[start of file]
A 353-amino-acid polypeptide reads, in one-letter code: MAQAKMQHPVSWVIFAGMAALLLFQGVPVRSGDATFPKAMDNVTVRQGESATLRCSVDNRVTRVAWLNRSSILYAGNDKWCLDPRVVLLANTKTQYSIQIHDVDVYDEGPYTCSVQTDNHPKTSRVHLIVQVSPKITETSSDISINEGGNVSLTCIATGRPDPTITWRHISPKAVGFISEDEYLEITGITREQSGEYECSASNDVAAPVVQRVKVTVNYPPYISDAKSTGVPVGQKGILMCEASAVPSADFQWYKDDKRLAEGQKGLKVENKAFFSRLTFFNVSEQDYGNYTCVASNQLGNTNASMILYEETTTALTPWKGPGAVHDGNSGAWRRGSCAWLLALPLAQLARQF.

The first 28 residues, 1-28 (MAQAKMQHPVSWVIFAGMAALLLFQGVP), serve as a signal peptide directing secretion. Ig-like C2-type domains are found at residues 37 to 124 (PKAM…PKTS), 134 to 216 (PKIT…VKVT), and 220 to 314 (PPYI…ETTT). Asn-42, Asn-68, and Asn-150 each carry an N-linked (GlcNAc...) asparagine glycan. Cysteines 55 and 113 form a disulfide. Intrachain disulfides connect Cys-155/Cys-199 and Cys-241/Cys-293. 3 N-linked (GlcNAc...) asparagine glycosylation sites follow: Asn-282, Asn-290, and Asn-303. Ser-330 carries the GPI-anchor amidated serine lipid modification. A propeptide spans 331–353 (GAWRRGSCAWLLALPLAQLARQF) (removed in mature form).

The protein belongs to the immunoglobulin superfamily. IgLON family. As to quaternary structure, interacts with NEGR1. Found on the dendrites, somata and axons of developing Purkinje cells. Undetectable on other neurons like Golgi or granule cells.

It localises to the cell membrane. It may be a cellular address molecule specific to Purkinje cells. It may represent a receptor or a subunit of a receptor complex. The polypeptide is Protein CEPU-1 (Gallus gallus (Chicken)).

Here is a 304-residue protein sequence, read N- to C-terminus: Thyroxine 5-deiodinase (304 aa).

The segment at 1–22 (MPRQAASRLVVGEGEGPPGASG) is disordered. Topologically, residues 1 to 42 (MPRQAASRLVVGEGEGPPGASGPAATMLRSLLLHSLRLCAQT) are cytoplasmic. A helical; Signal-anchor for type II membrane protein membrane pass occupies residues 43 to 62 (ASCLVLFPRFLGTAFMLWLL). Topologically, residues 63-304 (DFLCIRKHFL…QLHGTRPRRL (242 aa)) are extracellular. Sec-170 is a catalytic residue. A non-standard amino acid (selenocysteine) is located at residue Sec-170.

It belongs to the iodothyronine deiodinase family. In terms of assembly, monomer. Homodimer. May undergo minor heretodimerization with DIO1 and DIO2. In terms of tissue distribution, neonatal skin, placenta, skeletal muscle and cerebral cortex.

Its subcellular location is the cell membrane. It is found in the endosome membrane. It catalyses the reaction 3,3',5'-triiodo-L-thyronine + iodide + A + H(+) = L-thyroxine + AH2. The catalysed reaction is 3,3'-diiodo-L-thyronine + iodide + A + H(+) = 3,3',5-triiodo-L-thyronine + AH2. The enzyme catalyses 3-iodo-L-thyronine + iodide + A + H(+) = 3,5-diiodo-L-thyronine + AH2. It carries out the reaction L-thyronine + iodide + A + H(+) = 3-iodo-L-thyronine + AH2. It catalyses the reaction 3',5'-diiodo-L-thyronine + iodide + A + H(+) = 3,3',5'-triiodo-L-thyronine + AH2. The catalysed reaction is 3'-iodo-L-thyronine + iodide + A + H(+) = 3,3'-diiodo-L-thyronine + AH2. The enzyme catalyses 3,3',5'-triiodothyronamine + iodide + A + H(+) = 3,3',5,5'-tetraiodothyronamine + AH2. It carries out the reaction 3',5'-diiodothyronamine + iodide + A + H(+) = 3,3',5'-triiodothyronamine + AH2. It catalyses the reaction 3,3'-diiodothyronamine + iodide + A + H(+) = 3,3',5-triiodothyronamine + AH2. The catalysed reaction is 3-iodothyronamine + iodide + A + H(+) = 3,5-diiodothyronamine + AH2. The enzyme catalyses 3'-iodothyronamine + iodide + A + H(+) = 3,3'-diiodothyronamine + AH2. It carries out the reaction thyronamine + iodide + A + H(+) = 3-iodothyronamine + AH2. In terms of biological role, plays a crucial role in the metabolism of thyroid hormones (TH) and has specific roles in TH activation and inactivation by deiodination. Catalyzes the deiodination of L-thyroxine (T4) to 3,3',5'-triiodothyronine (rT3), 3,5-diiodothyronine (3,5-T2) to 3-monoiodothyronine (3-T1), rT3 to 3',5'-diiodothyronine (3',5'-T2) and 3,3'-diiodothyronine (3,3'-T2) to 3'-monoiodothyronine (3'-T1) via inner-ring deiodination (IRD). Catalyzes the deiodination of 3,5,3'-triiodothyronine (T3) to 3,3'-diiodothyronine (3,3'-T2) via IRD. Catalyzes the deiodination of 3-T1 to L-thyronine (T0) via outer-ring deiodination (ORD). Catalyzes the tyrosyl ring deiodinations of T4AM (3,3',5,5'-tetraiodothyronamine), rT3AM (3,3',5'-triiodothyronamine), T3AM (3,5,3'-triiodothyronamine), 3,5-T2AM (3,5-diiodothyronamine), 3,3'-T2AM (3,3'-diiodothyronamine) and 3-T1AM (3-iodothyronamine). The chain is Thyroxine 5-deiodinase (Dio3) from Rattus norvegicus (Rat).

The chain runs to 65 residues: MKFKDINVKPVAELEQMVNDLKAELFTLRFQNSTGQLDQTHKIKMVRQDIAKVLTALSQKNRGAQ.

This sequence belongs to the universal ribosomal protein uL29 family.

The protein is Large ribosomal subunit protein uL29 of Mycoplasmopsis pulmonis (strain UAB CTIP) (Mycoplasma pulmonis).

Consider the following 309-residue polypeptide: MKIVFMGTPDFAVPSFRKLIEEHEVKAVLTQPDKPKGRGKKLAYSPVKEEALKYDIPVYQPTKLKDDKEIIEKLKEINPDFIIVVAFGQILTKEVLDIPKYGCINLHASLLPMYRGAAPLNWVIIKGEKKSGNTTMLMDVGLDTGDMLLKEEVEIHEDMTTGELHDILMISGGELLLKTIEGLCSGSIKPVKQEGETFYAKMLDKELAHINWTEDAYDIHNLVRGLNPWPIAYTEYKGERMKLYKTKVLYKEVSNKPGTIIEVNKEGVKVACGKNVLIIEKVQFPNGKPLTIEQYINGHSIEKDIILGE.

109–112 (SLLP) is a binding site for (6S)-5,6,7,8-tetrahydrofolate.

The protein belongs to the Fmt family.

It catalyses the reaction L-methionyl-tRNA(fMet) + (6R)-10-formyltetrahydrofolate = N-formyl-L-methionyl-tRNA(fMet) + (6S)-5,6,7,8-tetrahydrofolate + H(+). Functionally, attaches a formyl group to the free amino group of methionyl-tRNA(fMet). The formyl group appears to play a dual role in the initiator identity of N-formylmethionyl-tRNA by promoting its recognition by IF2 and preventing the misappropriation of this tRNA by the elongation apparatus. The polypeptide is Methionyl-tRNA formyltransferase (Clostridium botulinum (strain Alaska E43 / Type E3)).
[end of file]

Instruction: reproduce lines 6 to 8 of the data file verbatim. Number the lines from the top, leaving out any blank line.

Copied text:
The segment at 1–22 (MPRQAASRLVVGEGEGPPGASG) is disordered. Topologically, residues 1 to 42 (MPRQAASRLVVGEGEGPPGASGPAATMLRSLLLHSLRLCAQT) are cytoplasmic. A helical; Signal-anchor for type II membrane protein membrane pass occupies residues 43 to 62 (ASCLVLFPRFLGTAFMLWLL). Topologically, residues 63-304 (DFLCIRKHFL…QLHGTRPRRL (242 aa)) are extracellular. Sec-170 is a catalytic residue. A non-standard amino acid (selenocysteine) is located at residue Sec-170.

It belongs to the iodothyronine deiodinase family. In terms of assembly, monomer. Homodimer. May undergo minor heretodimerization with DIO1 and DIO2. In terms of tissue distribution, neonatal skin, placenta, skeletal muscle and cerebral cortex.

Its subcellular location is the cell membrane. It is found in the endosome membrane. It catalyses the reaction 3,3',5'-triiodo-L-thyronine + iodide + A + H(+) = L-thyroxine + AH2. The catalysed reaction is 3,3'-diiodo-L-thyronine + iodide + A + H(+) = 3,3',5-triiodo-L-thyronine + AH2. The enzyme catalyses 3-iodo-L-thyronine + iodide + A + H(+) = 3,5-diiodo-L-thyronine + AH2. It carries out the reaction L-thyronine + iodide + A + H(+) = 3-iodo-L-thyronine + AH2. It catalyses the reaction 3',5'-diiodo-L-thyronine + iodide + A + H(+) = 3,3',5'-triiodo-L-thyronine + AH2. The catalysed reaction is 3'-iodo-L-thyronine + iodide + A + H(+) = 3,3'-diiodo-L-thyronine + AH2. The enzyme catalyses 3,3',5'-triiodothyronamine + iodide + A + H(+) = 3,3',5,5'-tetraiodothyronamine + AH2. It carries out the reaction 3',5'-diiodothyronamine + iodide + A + H(+) = 3,3',5'-triiodothyronamine + AH2. It catalyses the reaction 3,3'-diiodothyronamine + iodide + A + H(+) = 3,3',5-triiodothyronamine + AH2. The catalysed reaction is 3-iodothyronamine + iodide + A + H(+) = 3,5-diiodothyronamine + AH2. The enzyme catalyses 3'-iodothyronamine + iodide + A + H(+) = 3,3'-diiodothyronamine + AH2. It carries out the reaction thyronamine + iodide + A + H(+) = 3-iodothyronamine + AH2. In terms of biological role, plays a crucial role in the metabolism of thyroid hormones (TH) and has specific roles in TH activation and inactivation by deiodination. Catalyzes the deiodination of L-thyroxine (T4) to 3,3',5'-triiodothyronine (rT3), 3,5-diiodothyronine (3,5-T2) to 3-monoiodothyronine (3-T1), rT3 to 3',5'-diiodothyronine (3',5'-T2) and 3,3'-diiodothyronine (3,3'-T2) to 3'-monoiodothyronine (3'-T1) via inner-ring deiodination (IRD). Catalyzes the deiodination of 3,5,3'-triiodothyronine (T3) to 3,3'-diiodothyronine (3,3'-T2) via IRD. Catalyzes the deiodination of 3-T1 to L-thyronine (T0) via outer-ring deiodination (ORD). Catalyzes the tyrosyl ring deiodinations of T4AM (3,3',5,5'-tetraiodothyronamine), rT3AM (3,3',5'-triiodothyronamine), T3AM (3,5,3'-triiodothyronamine), 3,5-T2AM (3,5-diiodothyronamine), 3,3'-T2AM (3,3'-diiodothyronamine) and 3-T1AM (3-iodothyronamine). The chain is Thyroxine 5-deiodinase (Dio3) from Rattus norvegicus (Rat).